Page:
Small business took center stage at the first 2012 United States presidential debate. Considering the fact that small businesses comprise 99.7 percent of the employers in the United States, it makes good sense to spotlight small businesses during the election. But, that’s not the only reason. Considering the amount of “bail out” money businesses that were supposedly “too big to fail” received from American taxpayers after the 2007 recession (a history-making recession some of these same businesses helped to cause), it may be fitting that small business be at the center of the debates. After all, small businesses don’t get “bailed out.” They thrive, struggle on their own or fold. For them, there is often no safety net.
Small Business Owners Non-Employee Workforces
If entrepreneurs at the helm of small businesses make poor executive decisions, they must generally suffer the consequences alone. Even when small business owners apply for small business grants, they may end up competing for the money with large businesses that somehow find ways to meet eligibility criteria for grant money that’s been set aside for small firms.
During Wednesday, October 3, 2012 presidential debate, President Obama and Mitt Romney mentioned “small business” 29 times according to the Huffington Post. Yet, neither clearly outlined the specific steps he would take to grow small businesses. Reason for this may, in part, go back to the “too big to fail” idea. Fact is, according to the Small Business Administration, 54 percent of small businesses are home-based businesses. Only 21.5 percent of small businesses are employer firms, meaning the majority of small businesses don’t have employees on the payroll. Of course, it is not uncommon for these non-employer small businesses to outsource work to independent contractors and freelancers.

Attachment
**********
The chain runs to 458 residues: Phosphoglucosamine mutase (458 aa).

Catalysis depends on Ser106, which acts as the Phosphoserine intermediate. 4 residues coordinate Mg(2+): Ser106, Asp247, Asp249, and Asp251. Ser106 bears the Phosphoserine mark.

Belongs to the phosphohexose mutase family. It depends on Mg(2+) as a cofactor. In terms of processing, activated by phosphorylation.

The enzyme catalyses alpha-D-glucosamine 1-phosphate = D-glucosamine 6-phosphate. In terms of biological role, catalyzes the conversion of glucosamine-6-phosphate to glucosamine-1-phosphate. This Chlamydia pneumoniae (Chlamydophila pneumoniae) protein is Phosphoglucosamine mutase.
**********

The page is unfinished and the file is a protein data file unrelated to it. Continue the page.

As the numbers of freelancers and independent contractors grows, agencies like the United States Department of Labor’s Bureau of Labor Statistics may have to start tracking the numbers of small businesses that provide income to freelancers and independent contractors in order to get a more accurate picture of the numbers/percentages of workers small businesses pay an income to. For example, small business owners hire skilled workers like web designers, web developers, freelance writers, photographers, public relations specialists, customer service representatives, tax consultants, accountants, virtual assistants and customer service representatives on a contract basis. These workers don’t show up on small business payrolls, making it appear as if small businesses don’t play a significant role in the country’s employment statistics.
But, asks independent contractors and freelancers who receive all of their income from small businesses if this is the case and you might get a definitive “no.” These skilled workers depend on small businesses to pay them wages that help them meet their personal or family expenses. Perhaps it’s time to put more emphasis on companies that strengthen the economy by paying wages to contractors and freelancers. Again, as the workforce continues to change, it may be the only way to get an accurate picture of just how much small businesses fuel the economy. As of now, one thing is clear. Small businesses may pay more Americans salaries that don’t fall under the “employee” category than shows on record. Small business owners might be pushing more money back into the economy than current statistics show.
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http://www.huffingtonpost.com/2012/10/04/romney-obama-small-business_n_1940243.html (Huffington Post: Presidential Debate, 5 Small Business Facts Romney and Obama Conveniently Omitted)
http://www.sba.gov/sites/default/files/FINAL%20FAQ%202012%20Sept%202012%20web.pdf (Small Business Administration: Frequently Asked Questions)